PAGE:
In August 2017, officials passed an order under Section 7D (e) of the Citizenship Act that the cancelation of his OCI and lifetime visa was necessary in the interest of the sovereignty and integrity of the Indian subcontinent and its security and friendly relations with foreign countries, all in the interest of the general public. The order also cited involvement in missionary activities as the reason for Philip being blacklisted, preventing his re-entry into India.
The High Court permitted him to challenge the August 2017 order. But immigration authorities and the ministry of foreign affairs rejected the application, claiming he was involved in missionary and evangelical activities, and that he had suppressed his real purpose of conversion activities by carrying out medical work.
The officials said he was responsible for acting against the interest of general public, causing unrest and law and order problems.
Aggrieved by the narrative built against him, Philip through his ADF attorneys filed the third petition. Last month High Court of Delhi Justice Vibhu Bakhru ruled in a 23-page judgment that two matters had to be decided: First, whether the consulate had any reason to require the cancellation of Philip’s rights “in the interest of sovereignty and integrity of India or in the interest” of the general public; and second, whether engaging in missionary activities in India was against the law.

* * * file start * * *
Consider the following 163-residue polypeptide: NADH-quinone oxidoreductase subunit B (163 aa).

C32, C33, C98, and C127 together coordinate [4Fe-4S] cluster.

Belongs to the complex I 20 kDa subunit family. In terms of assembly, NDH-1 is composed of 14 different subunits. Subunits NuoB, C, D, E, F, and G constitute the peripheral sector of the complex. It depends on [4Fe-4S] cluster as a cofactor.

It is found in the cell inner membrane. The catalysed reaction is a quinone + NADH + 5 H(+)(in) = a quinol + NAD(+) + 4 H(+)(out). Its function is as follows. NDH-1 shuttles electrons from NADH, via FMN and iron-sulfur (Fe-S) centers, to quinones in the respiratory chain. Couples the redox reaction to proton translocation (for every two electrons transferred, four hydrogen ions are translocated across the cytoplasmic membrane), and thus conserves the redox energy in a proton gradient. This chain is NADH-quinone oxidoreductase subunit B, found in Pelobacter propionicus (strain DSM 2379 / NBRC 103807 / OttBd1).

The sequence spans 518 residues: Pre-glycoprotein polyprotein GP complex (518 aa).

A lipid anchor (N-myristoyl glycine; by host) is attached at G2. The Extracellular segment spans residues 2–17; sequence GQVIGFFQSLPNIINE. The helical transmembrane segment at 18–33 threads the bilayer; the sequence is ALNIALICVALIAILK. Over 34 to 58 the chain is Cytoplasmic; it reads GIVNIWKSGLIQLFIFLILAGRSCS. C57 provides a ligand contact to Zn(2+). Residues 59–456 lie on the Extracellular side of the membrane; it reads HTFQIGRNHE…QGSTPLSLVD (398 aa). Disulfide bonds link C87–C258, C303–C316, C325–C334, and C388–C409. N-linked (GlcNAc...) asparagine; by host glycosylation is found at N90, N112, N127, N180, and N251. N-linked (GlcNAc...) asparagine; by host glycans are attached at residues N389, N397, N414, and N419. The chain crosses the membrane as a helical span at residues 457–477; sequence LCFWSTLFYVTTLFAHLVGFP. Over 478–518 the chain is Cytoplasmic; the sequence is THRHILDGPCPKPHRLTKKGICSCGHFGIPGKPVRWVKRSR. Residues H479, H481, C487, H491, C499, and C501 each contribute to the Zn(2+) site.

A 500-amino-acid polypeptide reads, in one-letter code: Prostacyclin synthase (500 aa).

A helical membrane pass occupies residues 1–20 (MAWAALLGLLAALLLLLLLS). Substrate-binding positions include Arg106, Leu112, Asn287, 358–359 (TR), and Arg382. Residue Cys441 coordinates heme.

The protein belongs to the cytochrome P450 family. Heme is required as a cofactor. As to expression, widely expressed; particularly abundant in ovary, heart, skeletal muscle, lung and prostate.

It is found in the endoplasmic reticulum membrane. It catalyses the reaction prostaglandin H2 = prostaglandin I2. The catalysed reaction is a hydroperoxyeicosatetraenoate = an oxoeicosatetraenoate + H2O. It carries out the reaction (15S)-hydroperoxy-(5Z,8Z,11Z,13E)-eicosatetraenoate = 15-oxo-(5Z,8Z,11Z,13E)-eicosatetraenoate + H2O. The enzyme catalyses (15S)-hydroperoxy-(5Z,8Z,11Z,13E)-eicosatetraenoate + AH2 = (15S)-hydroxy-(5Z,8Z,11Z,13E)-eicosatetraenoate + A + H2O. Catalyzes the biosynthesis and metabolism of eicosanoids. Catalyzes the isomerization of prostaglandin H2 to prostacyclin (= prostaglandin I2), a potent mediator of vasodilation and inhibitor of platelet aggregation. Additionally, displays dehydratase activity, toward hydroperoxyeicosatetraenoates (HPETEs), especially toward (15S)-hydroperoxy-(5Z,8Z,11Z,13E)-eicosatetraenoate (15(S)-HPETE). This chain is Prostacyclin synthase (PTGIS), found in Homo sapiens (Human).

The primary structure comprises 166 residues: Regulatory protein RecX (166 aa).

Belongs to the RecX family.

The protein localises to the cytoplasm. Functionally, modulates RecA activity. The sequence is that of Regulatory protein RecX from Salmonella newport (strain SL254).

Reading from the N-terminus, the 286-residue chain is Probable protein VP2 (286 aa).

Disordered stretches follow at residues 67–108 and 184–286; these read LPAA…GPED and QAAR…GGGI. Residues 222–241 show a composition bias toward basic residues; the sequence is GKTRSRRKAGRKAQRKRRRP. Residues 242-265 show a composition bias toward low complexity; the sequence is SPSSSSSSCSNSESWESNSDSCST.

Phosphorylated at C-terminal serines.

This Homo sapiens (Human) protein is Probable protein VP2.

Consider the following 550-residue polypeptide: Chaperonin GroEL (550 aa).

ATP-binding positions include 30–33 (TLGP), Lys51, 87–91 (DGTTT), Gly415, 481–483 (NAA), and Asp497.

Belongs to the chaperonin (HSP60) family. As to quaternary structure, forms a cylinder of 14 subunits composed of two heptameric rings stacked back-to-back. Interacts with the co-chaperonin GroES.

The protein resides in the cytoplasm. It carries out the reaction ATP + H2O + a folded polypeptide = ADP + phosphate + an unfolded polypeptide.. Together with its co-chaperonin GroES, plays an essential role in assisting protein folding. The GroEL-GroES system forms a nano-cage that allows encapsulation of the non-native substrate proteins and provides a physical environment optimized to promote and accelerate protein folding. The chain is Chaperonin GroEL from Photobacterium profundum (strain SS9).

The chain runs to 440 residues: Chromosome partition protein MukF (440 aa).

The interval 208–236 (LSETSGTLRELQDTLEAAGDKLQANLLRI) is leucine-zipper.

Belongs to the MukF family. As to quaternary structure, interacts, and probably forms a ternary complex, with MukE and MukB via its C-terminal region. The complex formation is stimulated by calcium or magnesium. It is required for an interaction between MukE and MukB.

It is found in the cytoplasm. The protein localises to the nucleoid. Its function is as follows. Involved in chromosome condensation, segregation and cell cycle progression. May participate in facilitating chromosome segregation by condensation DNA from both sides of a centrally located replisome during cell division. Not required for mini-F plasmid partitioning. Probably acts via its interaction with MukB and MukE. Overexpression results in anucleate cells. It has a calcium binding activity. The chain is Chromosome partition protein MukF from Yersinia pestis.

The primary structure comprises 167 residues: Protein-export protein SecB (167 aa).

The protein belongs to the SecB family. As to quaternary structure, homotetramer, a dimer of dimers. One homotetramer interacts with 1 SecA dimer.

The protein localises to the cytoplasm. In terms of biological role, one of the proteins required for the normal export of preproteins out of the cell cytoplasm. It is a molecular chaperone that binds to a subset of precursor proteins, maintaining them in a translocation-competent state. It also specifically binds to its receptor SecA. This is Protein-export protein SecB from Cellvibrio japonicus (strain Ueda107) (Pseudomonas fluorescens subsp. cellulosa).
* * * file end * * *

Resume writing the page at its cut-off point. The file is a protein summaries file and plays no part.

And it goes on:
The court called on authorities to produce all relevant materials that had led to the cancellation of Philip’s OCI. Government counsel Rajesh Gogna submitted a one-page report asserting that Philip was born in the United States, was registered with a U.S. missionary organization, was practicing medicine at Duncan Hospital in India and that he violated rules prohibiting missionary activities by OCI card-holders.
The report also expressed doubt that Philip had obtained a license from the Medical Council of India, although he had obtained one in 2014.
The court stated that the report contained untruths and requested that authorities submit the materials on which the assertions were based.
In response, immigration authorities, embassy and Houston consulate officials and the Ministry of External Affairs submitted printouts of blogs posted on the Web.